When I was initially contemplating how to restrict Sueetie blog comments to Registered Users I thought I’d use a smart placeholder control to display or hide the comment form. While I went another route on blog comments, the Sueetie UserRolePlaceHolder took form as a very useful control, the first of several Sueetie “smart” PlaceHolders we’ll no doubt be seeing.
To demonstrate the UserRolePlaceHolder I added a simple welcome greeting to registered users on the Sueetie.org home page. By contrast, anonymous users don’t see the message.
As I’ve said a number of times, simplicity is the cornerstone of Sueetie architecture, and I think it’s exemplified in the new UserRolePlaceHolder control. First of all, the placeholder, like Sueetie placeholders to come, will most likely be single-function with no guesswork on how to use them. The UserRolePlaceHolder control displays or hides information based on, um, User Role.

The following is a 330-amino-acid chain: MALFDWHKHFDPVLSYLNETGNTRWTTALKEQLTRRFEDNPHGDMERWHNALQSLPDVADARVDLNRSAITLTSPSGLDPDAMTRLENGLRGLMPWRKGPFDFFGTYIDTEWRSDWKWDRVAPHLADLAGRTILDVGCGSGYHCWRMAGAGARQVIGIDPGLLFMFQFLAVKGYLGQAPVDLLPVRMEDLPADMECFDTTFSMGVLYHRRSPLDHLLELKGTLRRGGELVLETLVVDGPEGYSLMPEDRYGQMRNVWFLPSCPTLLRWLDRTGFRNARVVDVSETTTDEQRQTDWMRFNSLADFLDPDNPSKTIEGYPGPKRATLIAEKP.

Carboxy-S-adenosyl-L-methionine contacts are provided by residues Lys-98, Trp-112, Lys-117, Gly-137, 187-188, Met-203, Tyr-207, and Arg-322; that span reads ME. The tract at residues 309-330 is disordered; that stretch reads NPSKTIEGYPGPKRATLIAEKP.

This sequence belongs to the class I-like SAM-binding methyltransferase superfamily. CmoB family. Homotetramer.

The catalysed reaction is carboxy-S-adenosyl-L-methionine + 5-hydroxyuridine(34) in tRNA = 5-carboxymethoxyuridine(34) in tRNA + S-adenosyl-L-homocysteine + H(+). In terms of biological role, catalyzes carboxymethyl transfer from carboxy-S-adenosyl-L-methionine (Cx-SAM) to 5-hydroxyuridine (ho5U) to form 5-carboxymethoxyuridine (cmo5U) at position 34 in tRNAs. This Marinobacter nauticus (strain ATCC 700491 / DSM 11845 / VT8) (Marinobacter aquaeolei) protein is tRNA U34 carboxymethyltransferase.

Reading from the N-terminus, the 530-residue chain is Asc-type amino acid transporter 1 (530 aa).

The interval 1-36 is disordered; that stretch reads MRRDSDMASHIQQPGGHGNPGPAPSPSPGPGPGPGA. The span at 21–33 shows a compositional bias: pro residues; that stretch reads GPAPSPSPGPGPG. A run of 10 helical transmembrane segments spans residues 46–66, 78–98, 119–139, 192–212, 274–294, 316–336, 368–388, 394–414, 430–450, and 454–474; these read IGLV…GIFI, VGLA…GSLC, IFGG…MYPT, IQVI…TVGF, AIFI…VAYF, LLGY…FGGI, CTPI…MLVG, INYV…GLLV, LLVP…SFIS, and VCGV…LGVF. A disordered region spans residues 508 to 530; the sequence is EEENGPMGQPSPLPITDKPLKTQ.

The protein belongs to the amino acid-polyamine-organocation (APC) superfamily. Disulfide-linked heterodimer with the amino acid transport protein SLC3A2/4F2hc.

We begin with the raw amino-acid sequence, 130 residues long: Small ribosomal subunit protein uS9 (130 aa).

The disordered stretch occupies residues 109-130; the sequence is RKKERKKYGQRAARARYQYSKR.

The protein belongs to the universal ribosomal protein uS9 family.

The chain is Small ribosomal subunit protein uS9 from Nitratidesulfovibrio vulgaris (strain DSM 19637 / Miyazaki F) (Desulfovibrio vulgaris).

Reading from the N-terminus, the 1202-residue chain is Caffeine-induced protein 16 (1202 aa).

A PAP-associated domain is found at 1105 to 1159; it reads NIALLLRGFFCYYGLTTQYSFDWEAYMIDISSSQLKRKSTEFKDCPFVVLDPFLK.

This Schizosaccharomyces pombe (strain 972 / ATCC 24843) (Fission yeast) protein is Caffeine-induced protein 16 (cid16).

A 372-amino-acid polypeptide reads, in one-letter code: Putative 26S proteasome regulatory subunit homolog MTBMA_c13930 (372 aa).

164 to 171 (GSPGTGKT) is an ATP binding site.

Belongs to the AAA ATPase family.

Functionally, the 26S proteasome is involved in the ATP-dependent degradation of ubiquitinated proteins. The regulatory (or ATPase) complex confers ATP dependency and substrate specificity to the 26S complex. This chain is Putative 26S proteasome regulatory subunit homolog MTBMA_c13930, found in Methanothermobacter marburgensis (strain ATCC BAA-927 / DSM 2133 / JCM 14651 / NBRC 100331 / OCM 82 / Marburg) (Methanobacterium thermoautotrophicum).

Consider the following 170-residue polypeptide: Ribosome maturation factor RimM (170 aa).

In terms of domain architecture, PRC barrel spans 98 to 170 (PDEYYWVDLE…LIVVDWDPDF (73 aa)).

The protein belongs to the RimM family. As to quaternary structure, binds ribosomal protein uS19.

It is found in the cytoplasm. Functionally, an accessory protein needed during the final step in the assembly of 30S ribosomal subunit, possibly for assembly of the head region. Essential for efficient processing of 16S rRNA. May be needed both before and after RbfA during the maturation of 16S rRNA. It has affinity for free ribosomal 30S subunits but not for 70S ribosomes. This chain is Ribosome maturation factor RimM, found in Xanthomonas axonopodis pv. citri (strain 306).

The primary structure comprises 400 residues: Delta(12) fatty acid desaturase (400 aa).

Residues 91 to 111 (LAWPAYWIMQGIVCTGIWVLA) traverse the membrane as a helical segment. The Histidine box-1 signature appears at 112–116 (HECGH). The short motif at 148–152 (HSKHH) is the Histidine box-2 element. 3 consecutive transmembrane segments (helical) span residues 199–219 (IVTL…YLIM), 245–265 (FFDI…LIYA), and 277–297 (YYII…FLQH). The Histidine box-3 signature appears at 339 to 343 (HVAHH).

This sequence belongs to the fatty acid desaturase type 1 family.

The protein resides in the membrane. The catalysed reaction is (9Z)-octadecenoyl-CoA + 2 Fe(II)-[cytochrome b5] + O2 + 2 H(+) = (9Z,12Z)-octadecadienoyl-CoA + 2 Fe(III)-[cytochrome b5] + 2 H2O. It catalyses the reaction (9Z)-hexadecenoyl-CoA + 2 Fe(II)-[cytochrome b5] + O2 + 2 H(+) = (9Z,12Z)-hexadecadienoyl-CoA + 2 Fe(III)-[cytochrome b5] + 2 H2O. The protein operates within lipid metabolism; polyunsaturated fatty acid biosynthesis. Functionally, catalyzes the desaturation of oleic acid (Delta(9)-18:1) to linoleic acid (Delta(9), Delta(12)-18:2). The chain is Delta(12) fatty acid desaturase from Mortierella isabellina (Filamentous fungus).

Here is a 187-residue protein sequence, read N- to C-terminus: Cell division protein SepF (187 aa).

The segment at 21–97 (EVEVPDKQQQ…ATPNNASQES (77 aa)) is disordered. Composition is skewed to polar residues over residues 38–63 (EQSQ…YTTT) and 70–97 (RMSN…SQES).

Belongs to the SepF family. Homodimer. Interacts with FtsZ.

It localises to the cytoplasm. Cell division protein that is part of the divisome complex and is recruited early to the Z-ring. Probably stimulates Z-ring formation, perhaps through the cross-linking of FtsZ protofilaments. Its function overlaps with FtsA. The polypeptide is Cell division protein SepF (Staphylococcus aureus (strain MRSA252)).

To make the controls even easier to use, the property and content areas are full intellisense-enabled. Here’s a screenshot of setting the role.
Each placeholder control will contain a TrueContentTemplate and FalseContentTemplate for consistency. Either a condition is true or it isn’t, with options to display content on either condition. Those, too, are intellisense-enabled.
True to the “Patterns and Origins” history of Sueetie architecture documentation, it’s time to note that the UserRolePlaceHolder control was written from scratch. Don’t have any illusions, Chameleon is brilliant, but it’s the LAST thing we want in Sueetie. The full control source is displayed below. You’ll have to admit that there are very few lines of code here. Definitely not Chameleon in origin.
The trick was instantiating the True and False ContentTemplates on a bound object, in this case the SueetieUser. A post from Stefan Sedich describing his Templated ASP.NET RSS Feed Reader Control was very helpful in understanding the concepts involved. Highly recommended. There are also examples of templating in YetAnotherForum.NET, particularly in the YAF.Controls project Container control. Templating is also used in Joe Shearn’s Sueetie Content Parts control source.
Look for more Sueetie conditional placeholders in the weeks to come as the need arises. We’ll try to keep them as simple to use as UserRolePlaceHolder.